When Dr. Parker Griffith, serving as a Democrat in the State Senate from Huntsville, decided to seek election to Congress two years ago, the political operatives from the Republican Congressional Campaign Committee (RNCC) opened up a “no holds barred” smear campaign against him.
They accused the doctor of failing to give cancer patients proper treatment for personal monetary gain. The criticisms continued with party leaders, aside from the usual “liberal/ communist” verbiage claiming he wasn’t capable of standing up to political pressure by Democrats and of a failure to stand up for the nation’s military. It went on-and-on ad nauseam.
Last week Rep. Griffith announced he was switching to the GOP. Boy, did the chatter change. “While Griffith’s party affiliation may have changed, his conservative values and commitment to his constituents has not wavered,” the RNCC said in a statement, and he was welcomed with open arms by state GOP leaders. The state’s party chairman, Mike Hubbard, acting as though he were Jesus Christ, said he would “forgive Griffith for his sins.” Surely he added the words, perhaps under his breath: “Father forgive him for he knew not what he did.” Were I in Griffith’s position, I would surely not be pleased with such a welcome.
The political parties could just as easily have been reversed. Democrats are guilty of the same hyperbole, but they both should stop it and stick to the real issues in which normal people are interested.
Joe Turnham of Auburn, chairman of the Alabama Democratic Party, responded with extreme disappointment and new political resolve at the switch. Turnham noted that he has already had numerous phone calls from key leaders throughout the Tennessee Valley voicing their commitment to support a strong Democrat who can win the 5th Congressional District mext year.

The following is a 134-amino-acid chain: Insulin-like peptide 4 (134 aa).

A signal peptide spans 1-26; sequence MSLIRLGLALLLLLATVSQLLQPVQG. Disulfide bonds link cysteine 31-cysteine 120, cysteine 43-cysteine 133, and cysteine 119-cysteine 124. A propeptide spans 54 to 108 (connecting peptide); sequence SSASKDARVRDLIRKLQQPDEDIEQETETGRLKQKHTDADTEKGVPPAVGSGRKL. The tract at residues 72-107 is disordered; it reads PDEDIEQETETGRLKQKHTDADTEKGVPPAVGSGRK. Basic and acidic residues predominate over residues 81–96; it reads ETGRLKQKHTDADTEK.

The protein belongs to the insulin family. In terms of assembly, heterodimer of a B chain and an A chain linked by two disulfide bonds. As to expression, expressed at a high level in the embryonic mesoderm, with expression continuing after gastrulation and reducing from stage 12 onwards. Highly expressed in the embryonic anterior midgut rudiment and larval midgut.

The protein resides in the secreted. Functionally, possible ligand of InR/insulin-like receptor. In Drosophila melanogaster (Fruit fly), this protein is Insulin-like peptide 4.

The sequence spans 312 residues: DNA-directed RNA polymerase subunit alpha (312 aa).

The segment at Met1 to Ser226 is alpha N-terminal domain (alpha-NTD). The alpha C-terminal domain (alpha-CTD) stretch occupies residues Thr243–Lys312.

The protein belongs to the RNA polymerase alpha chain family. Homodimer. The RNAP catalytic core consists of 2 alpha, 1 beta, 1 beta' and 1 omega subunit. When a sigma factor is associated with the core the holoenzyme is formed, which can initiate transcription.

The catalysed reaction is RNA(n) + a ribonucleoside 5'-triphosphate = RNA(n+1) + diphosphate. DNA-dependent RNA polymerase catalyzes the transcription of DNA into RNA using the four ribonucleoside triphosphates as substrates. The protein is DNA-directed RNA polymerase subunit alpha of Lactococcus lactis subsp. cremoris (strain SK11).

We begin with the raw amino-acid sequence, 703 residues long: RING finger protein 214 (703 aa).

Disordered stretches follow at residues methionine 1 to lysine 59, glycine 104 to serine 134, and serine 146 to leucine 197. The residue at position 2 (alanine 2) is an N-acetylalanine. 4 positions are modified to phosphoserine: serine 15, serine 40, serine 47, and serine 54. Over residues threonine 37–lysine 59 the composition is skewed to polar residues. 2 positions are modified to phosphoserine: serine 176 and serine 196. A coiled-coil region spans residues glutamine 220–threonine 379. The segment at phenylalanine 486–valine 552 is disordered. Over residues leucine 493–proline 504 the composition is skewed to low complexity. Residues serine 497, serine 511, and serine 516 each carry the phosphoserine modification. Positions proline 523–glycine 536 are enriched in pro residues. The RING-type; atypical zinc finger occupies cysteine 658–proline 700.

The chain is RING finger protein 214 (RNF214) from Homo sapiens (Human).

“Parker has been a friend for a number of years, but his announcement today, and the way in which he did it, deeply disappoints me. Democrats of every stripe and philosophy sweated and bled for this man. He narrowly became a Congressman through the hard work, votes, and financial contributions of thousands of Democrats. Today, they feel betrayed,” Turnham said.
The Democratic Party has also called on Griffith to return campaign funds raised by Democratic organizations.
Meanwhile, Congressman Bobby Bright, the former Montgomery mayor, who wrestled the 2nd District Congressional seat away from Republicans two years ago, has been reported as saying he will stay hitched to the Democrats and has no intention of switching parties. Bright is expected to have at least moderately strong opposition from the GOP in the form of Montgomery councilwoman Martha Roby, daughter of U. S. Circuit Judge Joel Dubena. Bright won a close general election race against Montgomery State Rep. Jay Love in the last election and many political observers believe Roby will be a formidable opponent.
Will Sparks switch to the Congressional Race?
Agriculture Commissioner Ron Sparks began taking some time over the past weekend to ponder the possibility of switching from his gubernatorial campaign to go for the congressional seat Griffith holds. Sparks’s residence is in Ft. Payne, just out of the 5th District, but there is no requirement for members of Congress to have lived in the district in which they run and he is very popular across North Alabama.
I am sure Rep. Artur Davis is pleased with this “blip” in the Sparks campaign for governor but not so sure Democrats who think that while the Davis-Sparks race may be close, do not share the belief that Davis can win the general election next November against any Republican. If Sparks does jump ship and run for Congress, you can safely bet there will be a renewed effort to get Democratic Lt. Gov. Jim Folsom Jr. in the gubernatorial race.
Speculation as to other possible replacements for Griffith include: Madison County commissioner Bob Harrison; political consultant Steve Raby; developer Jeff Enfinger; county license director Mark Craig; state Rep. Randy Hinshaw; former state Senate candidate Anthony Daniels; state school board member Mary Jane Caylor; and PSC commissioner Susan Parker of Rogersville.
[Ed. note – Sparks announced yesterday
that he intends to stay in the race